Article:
What rising interest rates mean for bank shareholders
Australia is in the middle of rising interest rates and property prices have started to fall.
For investors keen to protect their capital, now is not a prudent time to be overly concentrated or overweight in backing Australia's big banks, whose earnings could be threatened by slowing mortgage growth and the possibility of recession as credit costs rise.
The Reserve Bank of Australia (RBA) has raised interest rates several times this year and is likely to keep on raising rates to curb inflation. That threat of more rate rises is weighing on the prices of bank shares.
Investors are worried about the economic impact of aggressive rate rises on the property and mortgage market.
A fall in the property market would adversely impact the big four lenders. By the RBA's own reckoning, a 1% rise in rates, if permanent, could reduce the value of existing homes by 30%. Any drop in property prices could slow down the rate of home loan growth which would not bode well for the big banks, as writing mortgages has been the engine room of their profits for a long time.
Most Australian equity portfolios have significant exposure to the big four banks which represent nearly 20% of the S&P/ASX 200 Accumulation Index. In other words, if you hold a blue-chip portfolio or are invested in an Australian equity fund that tracks or benchmarks to the S&P/ASX 200, one out of every five of your dollars is likely to be invested in the banks.
That could pose a capital risk to your portfolio. Pressures on banks' earnings - and therefore bank share prices - is likely to come from several sources later this year and in 2023. In particular, an increase in funding costs and rise in non-performing loans could see profits under pressure.
The net interest margins (NIM) of the big banks could narrow further, after falling below 2% for the first time ever this year, as the chart from the RBA shows below. This will put pressure on the big banks' ability to generate cash flow and increase dividend payments.
With the Commonwealth Bank the first to report earnings in August, Australian bank earnings are likely to be in line with expectations but forward earnings estimates and even dividend payouts could be revised down in the face of the current choppy economic environment.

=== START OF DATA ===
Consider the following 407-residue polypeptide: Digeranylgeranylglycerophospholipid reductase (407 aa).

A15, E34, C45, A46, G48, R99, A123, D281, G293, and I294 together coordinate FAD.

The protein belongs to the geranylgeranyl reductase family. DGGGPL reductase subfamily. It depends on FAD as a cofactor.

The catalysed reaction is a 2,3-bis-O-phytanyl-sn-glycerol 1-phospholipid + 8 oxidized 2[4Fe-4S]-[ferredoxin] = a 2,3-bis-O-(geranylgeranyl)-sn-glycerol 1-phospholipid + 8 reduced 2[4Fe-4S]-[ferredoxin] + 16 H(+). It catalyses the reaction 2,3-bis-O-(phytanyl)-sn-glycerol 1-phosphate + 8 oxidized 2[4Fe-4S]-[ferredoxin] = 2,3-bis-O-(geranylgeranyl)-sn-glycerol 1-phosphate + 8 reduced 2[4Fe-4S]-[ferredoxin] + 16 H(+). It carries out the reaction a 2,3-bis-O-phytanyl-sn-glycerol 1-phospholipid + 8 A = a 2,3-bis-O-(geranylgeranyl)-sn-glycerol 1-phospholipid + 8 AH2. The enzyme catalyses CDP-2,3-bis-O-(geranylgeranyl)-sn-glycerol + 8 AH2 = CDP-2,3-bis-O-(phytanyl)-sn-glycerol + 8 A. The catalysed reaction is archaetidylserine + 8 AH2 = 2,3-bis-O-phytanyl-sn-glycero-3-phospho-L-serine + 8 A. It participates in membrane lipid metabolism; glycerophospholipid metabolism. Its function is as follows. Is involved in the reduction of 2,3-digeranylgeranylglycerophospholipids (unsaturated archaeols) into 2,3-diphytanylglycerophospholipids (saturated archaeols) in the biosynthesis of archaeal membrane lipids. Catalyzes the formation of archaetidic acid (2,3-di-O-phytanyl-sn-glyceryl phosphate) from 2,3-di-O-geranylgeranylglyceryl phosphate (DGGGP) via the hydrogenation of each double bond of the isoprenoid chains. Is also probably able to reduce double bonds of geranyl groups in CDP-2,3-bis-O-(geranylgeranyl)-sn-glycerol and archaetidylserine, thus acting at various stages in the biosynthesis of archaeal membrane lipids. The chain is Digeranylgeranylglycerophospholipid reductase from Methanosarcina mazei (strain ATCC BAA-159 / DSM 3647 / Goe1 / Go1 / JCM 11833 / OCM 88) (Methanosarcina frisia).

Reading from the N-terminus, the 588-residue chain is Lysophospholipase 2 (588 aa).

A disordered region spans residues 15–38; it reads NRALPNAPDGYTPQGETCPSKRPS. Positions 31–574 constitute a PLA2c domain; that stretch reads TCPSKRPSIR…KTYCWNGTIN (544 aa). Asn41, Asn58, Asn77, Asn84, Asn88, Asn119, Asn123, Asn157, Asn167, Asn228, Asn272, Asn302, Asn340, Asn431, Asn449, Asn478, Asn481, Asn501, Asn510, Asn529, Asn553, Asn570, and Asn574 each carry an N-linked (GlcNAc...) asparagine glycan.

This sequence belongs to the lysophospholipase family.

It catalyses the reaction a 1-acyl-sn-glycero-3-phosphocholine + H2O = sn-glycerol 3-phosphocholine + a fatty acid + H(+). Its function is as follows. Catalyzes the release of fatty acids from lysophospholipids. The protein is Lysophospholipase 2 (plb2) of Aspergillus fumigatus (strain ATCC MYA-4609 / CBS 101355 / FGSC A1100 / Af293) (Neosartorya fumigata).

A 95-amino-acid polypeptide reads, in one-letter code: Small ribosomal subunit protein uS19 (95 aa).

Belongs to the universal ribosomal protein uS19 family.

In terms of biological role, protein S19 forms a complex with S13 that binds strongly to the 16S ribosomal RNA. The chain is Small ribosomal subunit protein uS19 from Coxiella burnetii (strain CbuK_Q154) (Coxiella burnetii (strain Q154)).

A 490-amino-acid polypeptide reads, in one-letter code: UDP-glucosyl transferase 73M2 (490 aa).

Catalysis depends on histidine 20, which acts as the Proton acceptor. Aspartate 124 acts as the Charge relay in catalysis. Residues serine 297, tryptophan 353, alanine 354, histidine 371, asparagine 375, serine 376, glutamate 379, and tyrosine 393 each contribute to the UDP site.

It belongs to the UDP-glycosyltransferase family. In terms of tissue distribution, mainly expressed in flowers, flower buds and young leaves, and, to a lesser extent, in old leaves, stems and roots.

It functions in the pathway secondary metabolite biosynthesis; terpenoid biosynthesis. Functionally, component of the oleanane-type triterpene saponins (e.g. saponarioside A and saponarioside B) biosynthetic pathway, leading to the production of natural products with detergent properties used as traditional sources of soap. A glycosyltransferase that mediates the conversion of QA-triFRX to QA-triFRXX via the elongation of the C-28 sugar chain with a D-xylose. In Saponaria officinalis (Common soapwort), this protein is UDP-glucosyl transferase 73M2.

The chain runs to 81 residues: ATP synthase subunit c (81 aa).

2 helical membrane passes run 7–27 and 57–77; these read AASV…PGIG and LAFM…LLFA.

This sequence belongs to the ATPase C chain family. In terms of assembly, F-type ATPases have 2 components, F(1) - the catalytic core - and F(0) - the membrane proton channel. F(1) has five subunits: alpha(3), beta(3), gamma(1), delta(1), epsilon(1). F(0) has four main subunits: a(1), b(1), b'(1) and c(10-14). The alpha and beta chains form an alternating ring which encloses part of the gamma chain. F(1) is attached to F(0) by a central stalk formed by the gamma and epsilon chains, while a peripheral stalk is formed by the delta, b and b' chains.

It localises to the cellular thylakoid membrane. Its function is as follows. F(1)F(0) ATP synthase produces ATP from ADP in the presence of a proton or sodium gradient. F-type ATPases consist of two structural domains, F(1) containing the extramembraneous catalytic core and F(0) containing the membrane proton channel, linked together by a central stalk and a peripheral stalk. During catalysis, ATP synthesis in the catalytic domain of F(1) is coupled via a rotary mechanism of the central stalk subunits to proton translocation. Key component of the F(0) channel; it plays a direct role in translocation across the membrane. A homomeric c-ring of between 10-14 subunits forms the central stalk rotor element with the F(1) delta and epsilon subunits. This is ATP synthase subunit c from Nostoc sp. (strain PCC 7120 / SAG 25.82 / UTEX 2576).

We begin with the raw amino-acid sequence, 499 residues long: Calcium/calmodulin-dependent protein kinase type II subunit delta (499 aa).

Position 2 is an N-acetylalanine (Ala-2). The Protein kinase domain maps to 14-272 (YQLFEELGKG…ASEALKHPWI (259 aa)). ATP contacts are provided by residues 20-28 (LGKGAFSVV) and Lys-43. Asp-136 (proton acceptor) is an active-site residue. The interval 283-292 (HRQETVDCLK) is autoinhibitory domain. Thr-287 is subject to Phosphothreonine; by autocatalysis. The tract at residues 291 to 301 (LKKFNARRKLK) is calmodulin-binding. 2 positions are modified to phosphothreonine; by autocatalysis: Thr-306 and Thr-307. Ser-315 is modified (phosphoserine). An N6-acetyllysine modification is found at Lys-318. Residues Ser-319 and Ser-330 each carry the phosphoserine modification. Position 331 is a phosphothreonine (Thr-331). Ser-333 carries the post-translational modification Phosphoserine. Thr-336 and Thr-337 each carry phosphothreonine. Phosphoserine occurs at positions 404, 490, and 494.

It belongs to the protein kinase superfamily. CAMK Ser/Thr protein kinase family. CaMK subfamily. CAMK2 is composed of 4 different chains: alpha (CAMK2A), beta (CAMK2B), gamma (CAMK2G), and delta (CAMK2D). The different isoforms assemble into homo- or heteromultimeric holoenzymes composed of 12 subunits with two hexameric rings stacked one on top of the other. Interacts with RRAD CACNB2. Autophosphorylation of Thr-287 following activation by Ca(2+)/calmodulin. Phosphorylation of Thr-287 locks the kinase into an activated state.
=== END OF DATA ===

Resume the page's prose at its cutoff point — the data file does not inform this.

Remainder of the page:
Fears are growing that the Australian economy won't be able to absorb the impact of higher borrowing costs and falling property prices in the face of rapidly rising interest rates.
Indeed, the quicker the RBA raises interest rates, the greater the risk is to the earnings of the big banks. Higher interest rates raise funding costs for the big banks and also raise the risks of recession as they put a firm brake on economic activity.
Higher credit costs have already been reflected in the prices of the big banks and prices remain vulnerable. Over the past 30 years, Australian bank price-to-earnings (P/E) ratios have fallen in each of the four RBA tightening cycles. There is now a clear risk that the P/E de-rating won't be offset by earnings upgrades - Morgan Stanley Research has showed that in the 1999-2000 and 2009-2010 tightening cycles the major bank P/E fell by an average of 2.0 times in the first three months after the first rate hikes and by 4.2 times by the time of the last hike.
ANZ's $5 billion plan to buy Suncorp won't materially alter the outlook for that bank. ANZ is lagging as the smallest of the big four banks in Australia, so the deal will allow the bank to better compete with Commonwealth Bank. But ANZ still faces higher interest rates and slowing mortgages growth, as do the other big banks.
And while Australian banks operate in an oligopoly and still have a 'wide moat' designation from Morningstar, the timing and size of the RBA rate hikes raises big uncertainty over their ability to maintain current levels of profitability. Investors should therefore take a neutral weight on their exposure to Australian banks as interest rates climb higher.
With inflation rising fast here and abroad and the employment market tightening markedly in June, that adds to inflationary pressures. So the RBA is likely to raise interest rates by 50 basis points at its August meeting, with several increases potentially following after that depending on how the economy reacts to the mega rate rises of June and July.
So, with the RBA committed to raising rates, investors are wise to be cognisant of which sectors they may be overweight and their exposure to the banks. Equally weighting an Australian equity portfolio gives investors broad exposure to the economy and, importantly, balances across cyclicals and defensives in a time where the expectations are that we are in for heightened risk.
Get stories like this in our newsletters.